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In re Marriage of James - Magistrate Review of Orders

In re Marriage of James - Magistrate Review of Orders

The law is comprised of both statute and caselaw. Statute sets forth the basic law as created by the legislature. However, statutes are general in nature and it is not always clear how they apply to a specific set of facts. Appellate courts interpret the statutes as they apply to a specific set of facts where a party does not agree with a trial court decision. We can learn a great deal about the law by reviewing appellate decisions.

As a prelude to the case, C.R.C.P. 59 allows for a party to request generally:

  • A new trial;
  • Judgement Notwithstanding the Verdict;
  • Amendment of findings; or
  • Amendment of judgment

A court may grant a new trial for generally:

  • An irregularity in the proceedings;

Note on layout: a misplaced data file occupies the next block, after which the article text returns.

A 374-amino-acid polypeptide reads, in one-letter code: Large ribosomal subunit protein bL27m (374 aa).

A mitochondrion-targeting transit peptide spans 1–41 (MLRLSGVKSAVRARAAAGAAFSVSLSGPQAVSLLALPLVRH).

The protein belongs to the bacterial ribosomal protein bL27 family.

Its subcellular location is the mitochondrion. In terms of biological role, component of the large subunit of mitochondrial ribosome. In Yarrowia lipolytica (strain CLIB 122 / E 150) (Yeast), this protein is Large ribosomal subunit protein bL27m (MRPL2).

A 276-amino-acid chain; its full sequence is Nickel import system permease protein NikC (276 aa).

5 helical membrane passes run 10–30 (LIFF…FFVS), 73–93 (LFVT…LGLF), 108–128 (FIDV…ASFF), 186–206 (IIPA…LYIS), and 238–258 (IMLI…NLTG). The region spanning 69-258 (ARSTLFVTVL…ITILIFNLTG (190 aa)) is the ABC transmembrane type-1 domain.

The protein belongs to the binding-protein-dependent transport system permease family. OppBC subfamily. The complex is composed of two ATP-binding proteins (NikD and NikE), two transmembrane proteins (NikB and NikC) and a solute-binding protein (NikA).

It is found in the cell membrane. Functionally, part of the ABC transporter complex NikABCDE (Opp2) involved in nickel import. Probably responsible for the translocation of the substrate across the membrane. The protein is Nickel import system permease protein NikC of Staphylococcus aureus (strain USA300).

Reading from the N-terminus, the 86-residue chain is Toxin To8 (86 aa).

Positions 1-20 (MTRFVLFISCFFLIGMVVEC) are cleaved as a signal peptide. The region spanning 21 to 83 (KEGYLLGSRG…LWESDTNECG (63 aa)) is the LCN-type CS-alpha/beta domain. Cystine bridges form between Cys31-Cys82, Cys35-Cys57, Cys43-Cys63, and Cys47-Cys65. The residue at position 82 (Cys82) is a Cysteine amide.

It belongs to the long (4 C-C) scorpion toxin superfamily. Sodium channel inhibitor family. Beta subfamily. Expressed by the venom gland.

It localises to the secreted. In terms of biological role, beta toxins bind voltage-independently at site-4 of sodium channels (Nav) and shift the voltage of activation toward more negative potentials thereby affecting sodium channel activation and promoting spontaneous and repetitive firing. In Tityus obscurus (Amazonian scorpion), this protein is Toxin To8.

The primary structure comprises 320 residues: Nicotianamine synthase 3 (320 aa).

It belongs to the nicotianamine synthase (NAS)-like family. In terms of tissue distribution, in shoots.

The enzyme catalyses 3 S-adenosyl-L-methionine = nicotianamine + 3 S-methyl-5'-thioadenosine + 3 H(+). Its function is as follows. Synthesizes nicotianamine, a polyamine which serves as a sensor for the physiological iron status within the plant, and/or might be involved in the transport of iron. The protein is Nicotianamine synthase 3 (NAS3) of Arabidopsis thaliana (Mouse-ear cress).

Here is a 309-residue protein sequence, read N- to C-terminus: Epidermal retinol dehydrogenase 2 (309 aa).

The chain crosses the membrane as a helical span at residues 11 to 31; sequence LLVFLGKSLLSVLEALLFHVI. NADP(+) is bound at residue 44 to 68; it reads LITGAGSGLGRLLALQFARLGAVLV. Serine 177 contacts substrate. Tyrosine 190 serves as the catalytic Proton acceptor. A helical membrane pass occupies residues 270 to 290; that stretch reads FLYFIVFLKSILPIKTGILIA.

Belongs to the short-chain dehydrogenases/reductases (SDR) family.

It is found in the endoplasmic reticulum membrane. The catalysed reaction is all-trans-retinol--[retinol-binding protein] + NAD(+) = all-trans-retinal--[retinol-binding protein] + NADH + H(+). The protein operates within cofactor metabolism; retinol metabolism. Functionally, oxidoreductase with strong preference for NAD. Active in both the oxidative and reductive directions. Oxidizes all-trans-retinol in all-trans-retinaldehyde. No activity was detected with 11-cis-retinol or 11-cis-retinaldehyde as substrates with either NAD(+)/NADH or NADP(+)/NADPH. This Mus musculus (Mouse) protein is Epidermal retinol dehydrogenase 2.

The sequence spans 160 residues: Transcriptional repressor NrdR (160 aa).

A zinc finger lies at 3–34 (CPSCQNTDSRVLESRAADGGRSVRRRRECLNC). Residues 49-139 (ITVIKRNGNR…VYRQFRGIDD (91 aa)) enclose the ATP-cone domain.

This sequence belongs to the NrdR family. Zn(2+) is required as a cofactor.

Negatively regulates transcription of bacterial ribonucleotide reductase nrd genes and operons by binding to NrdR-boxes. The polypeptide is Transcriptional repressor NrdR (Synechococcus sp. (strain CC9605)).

• Accident or surprise
  • Newly discovered evidence;
  • Excessive or inadequate damages; or
  • Error in law;

The time for filing a C.R.C.P. 59 motion is initiated by an entry of judgment if the parties are present, or by mailing of a notice of the judgment if all parties were not present. The court shall decide any post-trial motion within 63 days of the filing date. Any post-trial motion that has not been decided within 63 days is considered denied and the time for appeal begins on that date. The primary purpose of a motion to amend judgment or for new trial is to provide the court an opportunity to correct any errors. In re Jones, 668 P.2d 980 (Colo. App. 1983). Where a timely motion for a new trial is filed, the district court must set the motion for hearing or decide based on the motion practice. Danielson v. Kerbs AG., Inc., 646 P.2d 363 (Colo. 1982).

In In re Marriage of James, the Colorado Court of Appeals considered the issue of a Magistrate's authority to reconsider a decision issued by that Magistrate. 2023 COA 51 (June 8, 2023). In James, the Parties had consented to a Magistrate entering permanent orders. After orders were issued, Husband requested reconsideration per C.R.C.P. 59.. The Magistrate denied the motion citing a lack of authority to reconsider pursuant to C.R.M. 5(a). Husband then appealed. The Court of Appeals affirmed the lower court decision finding that a Magistrate does not have the ability to reconsider his or her own decision regardless of whether the Parties consented to jurisdiction or not.

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